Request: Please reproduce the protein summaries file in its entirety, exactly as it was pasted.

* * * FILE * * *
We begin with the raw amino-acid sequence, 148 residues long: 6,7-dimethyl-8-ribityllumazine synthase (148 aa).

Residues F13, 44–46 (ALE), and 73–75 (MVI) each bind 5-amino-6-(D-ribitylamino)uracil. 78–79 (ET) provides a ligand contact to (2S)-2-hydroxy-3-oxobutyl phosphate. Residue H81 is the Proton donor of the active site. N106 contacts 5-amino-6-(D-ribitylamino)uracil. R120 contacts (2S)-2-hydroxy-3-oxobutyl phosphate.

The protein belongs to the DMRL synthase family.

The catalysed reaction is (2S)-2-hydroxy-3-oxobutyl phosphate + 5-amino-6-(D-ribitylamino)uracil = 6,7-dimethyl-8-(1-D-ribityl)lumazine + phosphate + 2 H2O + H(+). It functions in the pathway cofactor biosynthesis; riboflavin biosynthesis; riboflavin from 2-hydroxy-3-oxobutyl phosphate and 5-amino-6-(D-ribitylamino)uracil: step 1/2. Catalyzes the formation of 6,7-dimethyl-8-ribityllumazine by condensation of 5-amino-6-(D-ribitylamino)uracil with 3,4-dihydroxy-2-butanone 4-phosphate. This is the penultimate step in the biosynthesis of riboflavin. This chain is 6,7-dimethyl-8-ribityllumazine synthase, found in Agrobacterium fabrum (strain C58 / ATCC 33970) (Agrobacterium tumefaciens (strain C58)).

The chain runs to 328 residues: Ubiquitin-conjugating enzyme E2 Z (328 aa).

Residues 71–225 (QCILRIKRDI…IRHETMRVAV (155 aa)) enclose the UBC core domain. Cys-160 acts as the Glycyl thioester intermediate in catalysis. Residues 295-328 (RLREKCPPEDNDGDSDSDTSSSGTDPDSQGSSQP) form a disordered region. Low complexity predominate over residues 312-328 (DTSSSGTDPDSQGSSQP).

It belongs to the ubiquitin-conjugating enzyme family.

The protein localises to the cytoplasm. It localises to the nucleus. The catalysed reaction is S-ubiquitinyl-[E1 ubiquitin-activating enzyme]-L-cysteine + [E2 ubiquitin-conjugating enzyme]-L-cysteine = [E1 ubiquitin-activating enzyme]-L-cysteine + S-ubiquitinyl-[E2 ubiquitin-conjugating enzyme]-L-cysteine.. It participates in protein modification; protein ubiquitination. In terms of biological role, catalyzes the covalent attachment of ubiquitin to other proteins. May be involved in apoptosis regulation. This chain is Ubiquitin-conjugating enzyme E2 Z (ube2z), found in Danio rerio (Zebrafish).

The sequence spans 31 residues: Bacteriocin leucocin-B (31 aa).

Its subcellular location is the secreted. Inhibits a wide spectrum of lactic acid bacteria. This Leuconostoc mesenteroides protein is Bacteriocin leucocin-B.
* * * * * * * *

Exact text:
We begin with the raw amino-acid sequence, 148 residues long: 6,7-dimethyl-8-ribityllumazine synthase (148 aa).

Residues F13, 44–46 (ALE), and 73–75 (MVI) each bind 5-amino-6-(D-ribitylamino)uracil. 78–79 (ET) provides a ligand contact to (2S)-2-hydroxy-3-oxobutyl phosphate. Residue H81 is the Proton donor of the active site. N106 contacts 5-amino-6-(D-ribitylamino)uracil. R120 contacts (2S)-2-hydroxy-3-oxobutyl phosphate.

The protein belongs to the DMRL synthase family.

The catalysed reaction is (2S)-2-hydroxy-3-oxobutyl phosphate + 5-amino-6-(D-ribitylamino)uracil = 6,7-dimethyl-8-(1-D-ribityl)lumazine + phosphate + 2 H2O + H(+). It functions in the pathway cofactor biosynthesis; riboflavin biosynthesis; riboflavin from 2-hydroxy-3-oxobutyl phosphate and 5-amino-6-(D-ribitylamino)uracil: step 1/2. Catalyzes the formation of 6,7-dimethyl-8-ribityllumazine by condensation of 5-amino-6-(D-ribitylamino)uracil with 3,4-dihydroxy-2-butanone 4-phosphate. This is the penultimate step in the biosynthesis of riboflavin. This chain is 6,7-dimethyl-8-ribityllumazine synthase, found in Agrobacterium fabrum (strain C58 / ATCC 33970) (Agrobacterium tumefaciens (strain C58)).

The chain runs to 328 residues: Ubiquitin-conjugating enzyme E2 Z (328 aa).

Residues 71–225 (QCILRIKRDI…IRHETMRVAV (155 aa)) enclose the UBC core domain. Cys-160 acts as the Glycyl thioester intermediate in catalysis. Residues 295-328 (RLREKCPPEDNDGDSDSDTSSSGTDPDSQGSSQP) form a disordered region. Low complexity predominate over residues 312-328 (DTSSSGTDPDSQGSSQP).

It belongs to the ubiquitin-conjugating enzyme family.

The protein localises to the cytoplasm. It localises to the nucleus. The catalysed reaction is S-ubiquitinyl-[E1 ubiquitin-activating enzyme]-L-cysteine + [E2 ubiquitin-conjugating enzyme]-L-cysteine = [E1 ubiquitin-activating enzyme]-L-cysteine + S-ubiquitinyl-[E2 ubiquitin-conjugating enzyme]-L-cysteine.. It participates in protein modification; protein ubiquitination. In terms of biological role, catalyzes the covalent attachment of ubiquitin to other proteins. May be involved in apoptosis regulation. This chain is Ubiquitin-conjugating enzyme E2 Z (ube2z), found in Danio rerio (Zebrafish).

The sequence spans 31 residues: Bacteriocin leucocin-B (31 aa).

Its subcellular location is the secreted. Inhibits a wide spectrum of lactic acid bacteria. This Leuconostoc mesenteroides protein is Bacteriocin leucocin-B.